More than 700 cases of COVID-19 have been reported in Linn County this week. This is the highest number of cases the county has seen reported in a single week since the pandemic was first confirmed in the county on March 21.
Linn County has 6,142 confirmed cases of COVID-19 as of 10 a.m. on Friday, according to Linn County Public Health. A total of 4,173 individuals have recovered, and 139 residents have died.
More than a quarter of the county’s total cases were reported in the month of October.
“We are concerned about the sustained increase in cases reported, especially as we enter colder months where people are spending more time indoors,” Linn County Public Health’s Clinical Services Supervisor Heather Meador said at Friday’s LCPH news conference.
The last LCPH press conference was more than three months ago on July 1. Since then, cases per week have not dropped below 110.
The most recent White House Coronavirus Task Force report said that “all indicators of community spread are increasing” in Iowa. More than 80 percent of Linn County’s cases can be attributed to community spread, according to LCPH’s reopening metrics.
Meador said that the county’s contact tracers are finding cases linked to social events, including weddings, adult birthday parties and family gatherings.
The contact tracers are struggling to keep up with the number of new cases, Meador said. Contact tracers have been working seven days a week for 12 to 14 hours per day.
“These dedicated individuals are being screamed at with vulgar language, including strong profanity,” Meador said. “People hang up on them, refuse to answer questions on close contacts and lie to them. We are not able to help protect the community without your cooperation. We fully understand frustration, anger and the pandemic fatigue.”
Linn isn’t the only county seeing a surge in new cases. On Friday, the Iowa Department of Public Health reported another 60 residents of Johnson County had tested positive for COVID-19 in the 24-hours period that ended at 10 a.m. Statewide, a total of 2,621 more cases of the virus were confirmed during that same period. It was the second day in a row the department reported more than 2,000 new cases.
Between 10 a.m. on Thursday and 10 a.m. on Friday, IDPH also reported another 14 Iowans died from the virus, which brought the state’s COVID-19 death toll to 1,705.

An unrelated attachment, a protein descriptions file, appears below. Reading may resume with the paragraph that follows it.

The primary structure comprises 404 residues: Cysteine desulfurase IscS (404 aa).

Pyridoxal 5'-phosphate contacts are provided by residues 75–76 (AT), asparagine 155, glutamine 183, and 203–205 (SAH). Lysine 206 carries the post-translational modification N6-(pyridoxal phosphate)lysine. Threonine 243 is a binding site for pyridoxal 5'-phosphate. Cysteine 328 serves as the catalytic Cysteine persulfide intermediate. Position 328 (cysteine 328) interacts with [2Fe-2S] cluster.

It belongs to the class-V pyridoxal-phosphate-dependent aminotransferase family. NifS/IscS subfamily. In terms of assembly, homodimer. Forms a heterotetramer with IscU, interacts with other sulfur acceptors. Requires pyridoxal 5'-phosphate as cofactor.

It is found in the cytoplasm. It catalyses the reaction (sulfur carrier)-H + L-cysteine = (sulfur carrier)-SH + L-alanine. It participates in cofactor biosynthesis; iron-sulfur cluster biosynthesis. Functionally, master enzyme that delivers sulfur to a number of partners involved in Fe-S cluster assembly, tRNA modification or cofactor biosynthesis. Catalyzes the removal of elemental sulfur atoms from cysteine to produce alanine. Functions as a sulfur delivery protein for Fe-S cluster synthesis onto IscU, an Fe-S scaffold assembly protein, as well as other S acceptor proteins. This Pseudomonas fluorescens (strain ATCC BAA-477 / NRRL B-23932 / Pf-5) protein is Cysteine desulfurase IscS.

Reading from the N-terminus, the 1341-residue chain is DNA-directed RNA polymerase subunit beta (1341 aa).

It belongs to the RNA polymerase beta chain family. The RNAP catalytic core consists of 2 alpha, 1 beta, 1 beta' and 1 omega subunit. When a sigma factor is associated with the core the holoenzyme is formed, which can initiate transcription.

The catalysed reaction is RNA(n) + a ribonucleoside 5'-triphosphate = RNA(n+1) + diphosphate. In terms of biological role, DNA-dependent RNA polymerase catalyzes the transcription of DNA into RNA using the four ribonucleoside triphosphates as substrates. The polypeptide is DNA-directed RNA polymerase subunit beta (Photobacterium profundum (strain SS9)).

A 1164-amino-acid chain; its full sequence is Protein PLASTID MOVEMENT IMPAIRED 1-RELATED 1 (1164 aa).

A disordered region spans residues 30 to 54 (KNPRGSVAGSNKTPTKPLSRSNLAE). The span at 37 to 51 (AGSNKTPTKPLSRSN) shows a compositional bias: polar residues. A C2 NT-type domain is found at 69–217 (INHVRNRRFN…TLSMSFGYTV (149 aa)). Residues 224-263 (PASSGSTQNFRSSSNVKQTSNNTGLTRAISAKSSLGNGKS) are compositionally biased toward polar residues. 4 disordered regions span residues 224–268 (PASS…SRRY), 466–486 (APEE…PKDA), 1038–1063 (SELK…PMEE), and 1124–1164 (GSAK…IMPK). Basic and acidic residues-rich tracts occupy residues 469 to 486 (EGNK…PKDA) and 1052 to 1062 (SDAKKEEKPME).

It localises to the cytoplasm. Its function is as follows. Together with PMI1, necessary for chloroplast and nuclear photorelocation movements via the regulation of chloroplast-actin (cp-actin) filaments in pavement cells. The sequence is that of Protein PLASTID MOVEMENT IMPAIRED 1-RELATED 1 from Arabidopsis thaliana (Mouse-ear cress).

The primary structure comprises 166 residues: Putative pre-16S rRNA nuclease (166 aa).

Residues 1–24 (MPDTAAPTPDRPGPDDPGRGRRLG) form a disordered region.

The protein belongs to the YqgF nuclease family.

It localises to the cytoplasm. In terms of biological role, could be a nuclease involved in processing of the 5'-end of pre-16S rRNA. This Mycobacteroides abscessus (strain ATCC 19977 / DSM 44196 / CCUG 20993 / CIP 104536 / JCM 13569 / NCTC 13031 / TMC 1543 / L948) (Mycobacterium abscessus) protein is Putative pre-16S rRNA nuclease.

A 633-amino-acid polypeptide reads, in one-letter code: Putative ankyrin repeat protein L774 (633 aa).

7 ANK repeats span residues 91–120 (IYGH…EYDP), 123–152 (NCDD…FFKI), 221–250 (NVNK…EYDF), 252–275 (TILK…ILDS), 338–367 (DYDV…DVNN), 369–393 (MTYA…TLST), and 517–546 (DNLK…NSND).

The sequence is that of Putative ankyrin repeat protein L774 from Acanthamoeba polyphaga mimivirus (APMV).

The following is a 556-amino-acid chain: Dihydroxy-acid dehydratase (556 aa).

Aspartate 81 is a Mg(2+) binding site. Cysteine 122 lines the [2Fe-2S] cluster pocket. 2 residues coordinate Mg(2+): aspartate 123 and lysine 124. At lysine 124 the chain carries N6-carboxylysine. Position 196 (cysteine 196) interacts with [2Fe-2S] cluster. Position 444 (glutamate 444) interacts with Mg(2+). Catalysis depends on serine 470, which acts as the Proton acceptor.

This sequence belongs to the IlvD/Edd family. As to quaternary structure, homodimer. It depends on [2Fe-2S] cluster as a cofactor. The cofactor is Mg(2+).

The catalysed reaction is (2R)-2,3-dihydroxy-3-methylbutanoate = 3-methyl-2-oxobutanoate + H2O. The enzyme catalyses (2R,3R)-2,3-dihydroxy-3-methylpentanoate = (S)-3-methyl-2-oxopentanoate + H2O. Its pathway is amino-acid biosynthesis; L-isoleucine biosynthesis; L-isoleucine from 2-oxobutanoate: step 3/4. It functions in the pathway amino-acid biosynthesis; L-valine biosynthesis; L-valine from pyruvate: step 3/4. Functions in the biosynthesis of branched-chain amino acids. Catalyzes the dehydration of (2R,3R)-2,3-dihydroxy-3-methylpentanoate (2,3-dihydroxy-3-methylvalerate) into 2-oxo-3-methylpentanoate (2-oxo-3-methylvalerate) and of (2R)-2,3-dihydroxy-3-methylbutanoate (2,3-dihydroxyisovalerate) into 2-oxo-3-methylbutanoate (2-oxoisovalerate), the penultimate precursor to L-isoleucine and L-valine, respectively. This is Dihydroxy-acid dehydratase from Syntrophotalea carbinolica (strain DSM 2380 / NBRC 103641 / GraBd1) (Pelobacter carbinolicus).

For the fifth day in a row, Iowa set a new record for the number of hospitalized COVID-19 patients. On Friday morning, IDPH was reporting 606 COVID-19 patients in the state’s hospitals, 152 of whom were in intensive care units.
The growing number of hospitalizations in Linn County was addressed at Friday’s news conference.
Dr. Tony Myers of Mercy Medical Center in Cedar Rapids said during the course of the pandemic around 300 people have been admitted to the hospital for COVID-19. In the last four days, the hospital has had 32 admissions due to the virus.
“So that means that one in 10 of all of the admissions that have happened in the last eight months have happened in the last four days,” Myers said during the news conference.
Myers said if the rate of hospitalizations continues to rise it will be at an “unsustainable level.”
“That really doesn’t have anything to do with space, negative pressure rooms, ventilators, medical supplies, protective equipment — it has really nothing to do with that,” Myers said. “There is a point where you don’t have enough critical care staffing capacity to take care of an ever increasing number.”
Myers and Dr. Dustin Arnold of UnityPoint Health both said their biggest concern about the hospitalization rate is staffing. Both doctors said there are enough supplies and personal protective equipment.
“Our supplies are good. If you remember back in March that was keeping me up at night, we didn’t have enough supplies,” Arnold said. “We have the space to put patients. But the staff, it’s an endurance issue that’s been going on for a long time.”